Instrumentation:

Dan:  fiddle

Armand:  fiddle

Caroline:  flute

Lindsay:  bouzouki

9.     Dún na Séad/Anthony Frawley’s/Walls of Liscarroll:

This air was nameless for a while; Caroline had an old cassette tape she’d recorded of a singer from Donegal, and from that she learned the tune. It was by listening to Brian McNamara’s album that she discovered the title of the song. Anthony Frawley’s is a lively jig from west Clare, one of numerous tunes preserved by the highly localized repertoire of fiddler Patrick Kelly of Cree. The final tune is an old one from Ireland; woe to him who takes it, as some have done, for “the waltz of Liz Carroll”!

Instrumentation:

Caroline:  flute

Lindsay:  bouzouki

Dan:  concertina

Armand:  fiddle

10.  The Month of January/Silver Slipper:  

The Month of January, or somewhat more Victorianly The Forsaken Mother and Child, is a traditional song of the type once more popular in Ireland than is perhaps expected – piano-accompanied parlor songs were a strong mainstay of the musical currency in much of the country before the turn of the twentieth century. Lindsay’s version, however, has been greatly filtered through more rural singers like Dolores Keane and Paddy Tunney. This particular setting is generally accorded to Armagh singer Sarah Makem, mother of Tommy Makem. The Silver Slipper is a slippery old tune from the playing of John Doherty. Despite being melodically simple, various collectors can’t even seem to decide in what time signature it should be notated.

Instrumentation:

Lindsay:  bouzouki, vocals

Caroline:  whistle

Armand:  fiddle on Month of January, whistle on The Silver Slipper

Dan:  fiddle

11.  Kennedy’s/Return to Camden Town/Ragged Hank of Yarn:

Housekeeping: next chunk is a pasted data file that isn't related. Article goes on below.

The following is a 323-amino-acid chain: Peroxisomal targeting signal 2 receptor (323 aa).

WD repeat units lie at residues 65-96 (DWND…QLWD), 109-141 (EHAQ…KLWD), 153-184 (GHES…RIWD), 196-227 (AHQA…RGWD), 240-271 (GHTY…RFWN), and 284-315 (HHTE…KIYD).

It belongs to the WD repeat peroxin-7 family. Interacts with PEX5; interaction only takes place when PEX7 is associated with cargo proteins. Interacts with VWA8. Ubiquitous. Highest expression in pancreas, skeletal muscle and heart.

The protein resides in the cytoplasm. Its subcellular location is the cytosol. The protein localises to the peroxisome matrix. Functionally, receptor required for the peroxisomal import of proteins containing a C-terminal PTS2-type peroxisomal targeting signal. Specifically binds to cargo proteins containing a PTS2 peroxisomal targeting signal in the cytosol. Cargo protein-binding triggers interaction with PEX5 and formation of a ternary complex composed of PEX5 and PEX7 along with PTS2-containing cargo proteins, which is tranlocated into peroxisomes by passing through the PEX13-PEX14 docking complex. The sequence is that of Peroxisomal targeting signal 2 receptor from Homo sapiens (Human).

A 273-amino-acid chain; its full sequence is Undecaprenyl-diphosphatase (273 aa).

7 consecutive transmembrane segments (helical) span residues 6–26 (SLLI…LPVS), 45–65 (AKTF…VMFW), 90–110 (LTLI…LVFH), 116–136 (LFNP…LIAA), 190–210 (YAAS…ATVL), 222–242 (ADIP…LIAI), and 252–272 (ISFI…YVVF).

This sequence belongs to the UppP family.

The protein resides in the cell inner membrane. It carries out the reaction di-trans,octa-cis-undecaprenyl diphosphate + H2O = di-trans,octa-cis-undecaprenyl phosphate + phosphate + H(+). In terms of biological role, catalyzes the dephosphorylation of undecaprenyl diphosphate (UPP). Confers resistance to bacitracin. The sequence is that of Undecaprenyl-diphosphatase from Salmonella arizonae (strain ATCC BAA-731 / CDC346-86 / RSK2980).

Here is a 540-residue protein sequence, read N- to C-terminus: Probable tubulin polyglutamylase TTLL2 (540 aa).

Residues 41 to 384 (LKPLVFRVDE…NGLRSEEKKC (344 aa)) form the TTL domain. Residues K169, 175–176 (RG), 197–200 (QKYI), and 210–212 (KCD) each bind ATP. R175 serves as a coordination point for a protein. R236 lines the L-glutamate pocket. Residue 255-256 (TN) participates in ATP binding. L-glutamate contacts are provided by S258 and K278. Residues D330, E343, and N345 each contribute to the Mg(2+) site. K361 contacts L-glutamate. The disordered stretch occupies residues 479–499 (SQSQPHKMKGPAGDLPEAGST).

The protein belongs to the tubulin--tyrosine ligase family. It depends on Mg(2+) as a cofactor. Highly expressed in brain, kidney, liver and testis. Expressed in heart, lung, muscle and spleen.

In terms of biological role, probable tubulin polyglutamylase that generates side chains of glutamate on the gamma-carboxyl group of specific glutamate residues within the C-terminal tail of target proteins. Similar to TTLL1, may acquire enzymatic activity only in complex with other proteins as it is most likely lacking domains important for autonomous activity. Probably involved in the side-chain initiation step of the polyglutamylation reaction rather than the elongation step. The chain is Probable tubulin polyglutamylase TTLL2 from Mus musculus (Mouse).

The first tune is a local Kerry version of the Hare’s Paw. Padraig O’Keeffe was noted not only for commanding a repertoire of tunes from abroad, but also for producing lovely and unique settings which he passed on to his students; you can hear Padraig playing this one on The Sliabh Luachra Fiddle Master, and hear Denis Murphy playing it on Music from Sliabh Luachra – and if you’re lucky, Paddy Cronin having a go at it on an old private recording. The latter two tunes are associated with Bobby Casey, the west Clare fiddler who, like several others, lived for a while in London (and played music in Camden, a hotbed for Irish settlers). Like O’Keeffe, he produced personal settings of tunes which were related to other musicians – the final tune, for example, comes from Lucy Farr’s playing of Bobby’s version of Farewell to Connacht.

Instrumentation:

Armand:  fiddle

Dan:  fiddle

Caroline:  flute

Lindsay:  bouzouki

Bonus track available to BandCamp customers:  Cuz Teahan’s/Lucy Farr’s:

These two polkas came off the wonderful album Heart and Home, recorded by the lovely Galway fiddler play and London émigré Lucy Farr. If the names are right, we can trace a likely provenance for them. Lucy was close with Sliabh Luachra fiddler Julia Clifford while they both lived in London, and Julia (with her husband John and son Billy) likely accounts for the influx of polkas and slides to the English scene. Julia would have gotten them from Terry “Cuz” Teahan himself. Cuz was a concertina and melodeon player who composed a few tunes still in currency at home and abroad; he left Ireland himself and lived out his days in Chicago.

Instrumentation:

Dan:  concertina

Armand:  fiddle

If you have contact information for or represent Vincent Broderick or Frank McCollum’s estates, please contact us.  

About

The Ivy Leaf is a young Boston-based traditional Irish band featuring fiddles, flute & whistle, concertina, bouzouki & guitar and vocals. Their debut album was released in 2012.